The musicians balanced their sound by listening live: in some cases, for solos, they would step or lean forward, O Brother Where Art Thou style. (The scene from O Brother Where Art Thou linked to underscores the role of blindness in listening. The engineer who records and releases the song is blind and does not know the band is racially mixed. The whole premise of that film is that the public likes music and does not care about race when it listens to music: it’s blind to race.) By the end of Lang’s life, recording took place via microphones, but typically only one or perhaps two. His recording with Johnson would have involved the two men just a few feet apart, listening closely to each other, caught in a spontaneous moment of interplay as equals.
A modern recording studio typically segregates musicians from each other, in isolation rooms or behind baffles. Musicians may simply come in, record their specific parts, and never see the other musicians, who overdub their parts later. So it’s worth underscoring that in Lang’s day, recording was a dynamic group process, intensely so, with a great deal of intimacy and integration compared to modern recording.
Lang played on a famous session with Louis Armstrong. Knockin a Jug, known for Armstrong’s joyous trumpet, preserves one of the earliest integrated bands in recorded history. Ricky Riccardi describes the session beautifully. Supposedly, they recorded around a jug of whiskey which they all shared. Lang so admired Armstrong that according to the Chicago Defender, he and the Dorsey brothers threw a banquet in Armstrong’s honor, giving Louis a wrist watch engraved “to Louis Armstrong, the world’s greatest cornetist, from the musicians of New York.”[1. Dave Peyton, “The Musical Bunch,” in Chicago Defender July 1928 p. 7. See also Terry Teachout, Pops: A Life of Louis Armstrong (NY 2009) p. 140]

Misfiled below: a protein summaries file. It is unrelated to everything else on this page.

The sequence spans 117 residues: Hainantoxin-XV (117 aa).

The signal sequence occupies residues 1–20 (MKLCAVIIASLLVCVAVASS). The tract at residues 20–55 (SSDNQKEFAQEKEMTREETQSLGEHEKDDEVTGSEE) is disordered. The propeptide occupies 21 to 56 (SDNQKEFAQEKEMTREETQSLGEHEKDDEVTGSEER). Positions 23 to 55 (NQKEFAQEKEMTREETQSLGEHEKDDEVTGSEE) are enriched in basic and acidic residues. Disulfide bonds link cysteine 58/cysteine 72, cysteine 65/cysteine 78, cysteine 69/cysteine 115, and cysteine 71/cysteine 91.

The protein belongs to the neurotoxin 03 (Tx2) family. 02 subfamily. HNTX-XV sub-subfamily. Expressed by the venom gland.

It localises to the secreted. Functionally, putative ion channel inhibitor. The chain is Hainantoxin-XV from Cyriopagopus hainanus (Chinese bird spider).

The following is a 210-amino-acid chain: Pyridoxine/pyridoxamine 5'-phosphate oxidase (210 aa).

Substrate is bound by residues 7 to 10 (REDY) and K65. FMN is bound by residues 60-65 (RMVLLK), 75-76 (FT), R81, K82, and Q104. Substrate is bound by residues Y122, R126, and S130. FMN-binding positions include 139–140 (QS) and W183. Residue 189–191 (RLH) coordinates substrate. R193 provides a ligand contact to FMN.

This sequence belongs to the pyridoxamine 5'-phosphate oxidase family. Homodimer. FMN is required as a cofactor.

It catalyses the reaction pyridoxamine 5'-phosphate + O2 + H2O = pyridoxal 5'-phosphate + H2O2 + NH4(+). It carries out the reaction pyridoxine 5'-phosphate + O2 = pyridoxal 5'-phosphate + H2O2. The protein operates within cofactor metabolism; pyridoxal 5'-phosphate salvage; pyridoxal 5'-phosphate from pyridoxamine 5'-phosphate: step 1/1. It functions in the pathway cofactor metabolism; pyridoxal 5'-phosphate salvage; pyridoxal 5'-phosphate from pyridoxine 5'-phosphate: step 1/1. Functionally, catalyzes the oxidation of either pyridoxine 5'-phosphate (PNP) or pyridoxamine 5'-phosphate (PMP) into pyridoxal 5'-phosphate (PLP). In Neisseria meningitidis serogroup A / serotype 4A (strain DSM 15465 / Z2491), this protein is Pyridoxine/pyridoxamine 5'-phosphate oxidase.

But genuine admiration for Armstrong didn’t change the facts of economic segregation. The New York City branch of the American Federation of Musicians, Local 802, was virtually unique in being integrated (the AFM overall strongly resisted integration into the 1950s). But even in New York, integration did not mean equality. Benny Carter recalled of the 1930s: “we felt the difference strongly. The ‘downtown’ white world was largely unavailable to us. It not only offered better pay for our sort of work but provided opportunities in shows…the difference was especially noticeable in radio, which was becoming increasingly important.”[1. Paul Douglas Lopes, The rise of a jazz art world (Cambridge 2002) p. 121] Lang inhabited a bohemian world with other ethnic white musicians: he could be paid for passing as black: black musicians had no similar opportunities to pass for white.[1. See Patrick Burke, “Oasis of Swing: The Onyx Club, Jazz, and White Masculinity in the Early 1930s,” in American Music Vol. 24, No. 3 (Autumn, 2006), pp. 320-346]
And Lang played in other disguises than “Blind Willie Dunn:” he was one of the “Georgia Crackers” (including the Dorsey brothers and Gene Krupa) backing the white blackface singer Emmett Miller, who often began his songs with cornball jokes spoken in “black” dialect. (You can see film of Emmett Miller’s act here. It’s deeply repellent.) I assume for Eddie it was a gig: they paid him, he was a professional; he played his best and went home. But it’s hard to reconcile his playing on this:
with what Lonnie Johnson wrote, or Lang’s sensitive and effective playing behind Bessie Smith or Louis Armstrong:
Music critic Nick Tosches sees,Miller, obsessively and improbably, as the key figure at the birth of blues, country, and rock and roll. Hank Williams, for example, would later have a hit with Lovesick Blues: he clearly borrowed a great deal from Miller, but without the overt racial masquerade: Hank Williams rendered it present but invisible.
Tosches is contemptuous of academics who study minstrelsy because, he argues, show business itself is always about and has always been about disguise, imitation, hokum and “schtick.” The pleasures of show business are the pleasures of masquerade and pretend and other than normal life. Shoehorning the minstrel show into modern debates about race and racial equality misses the whole context of musicians needing to make a living, and audiences being in on the joke. And of course, Tosches argues, there was racism in American popular music. How could it be otherwise? A good part of the charge popular music has carried, since the minstrel show, is the “charge” of racial transgression. Hank Williams’ version was a hit because it bore the ghost of appropriated blackness: Salvatore Massaro’s double masquerade and Emmett Miller’s creepy minstrelism.[1. Tosches has his own tedious and irritating schtick, the need to establish himself as a “rock and roll wild man.” It gets tiresome and starts to look to obviously like a pose.]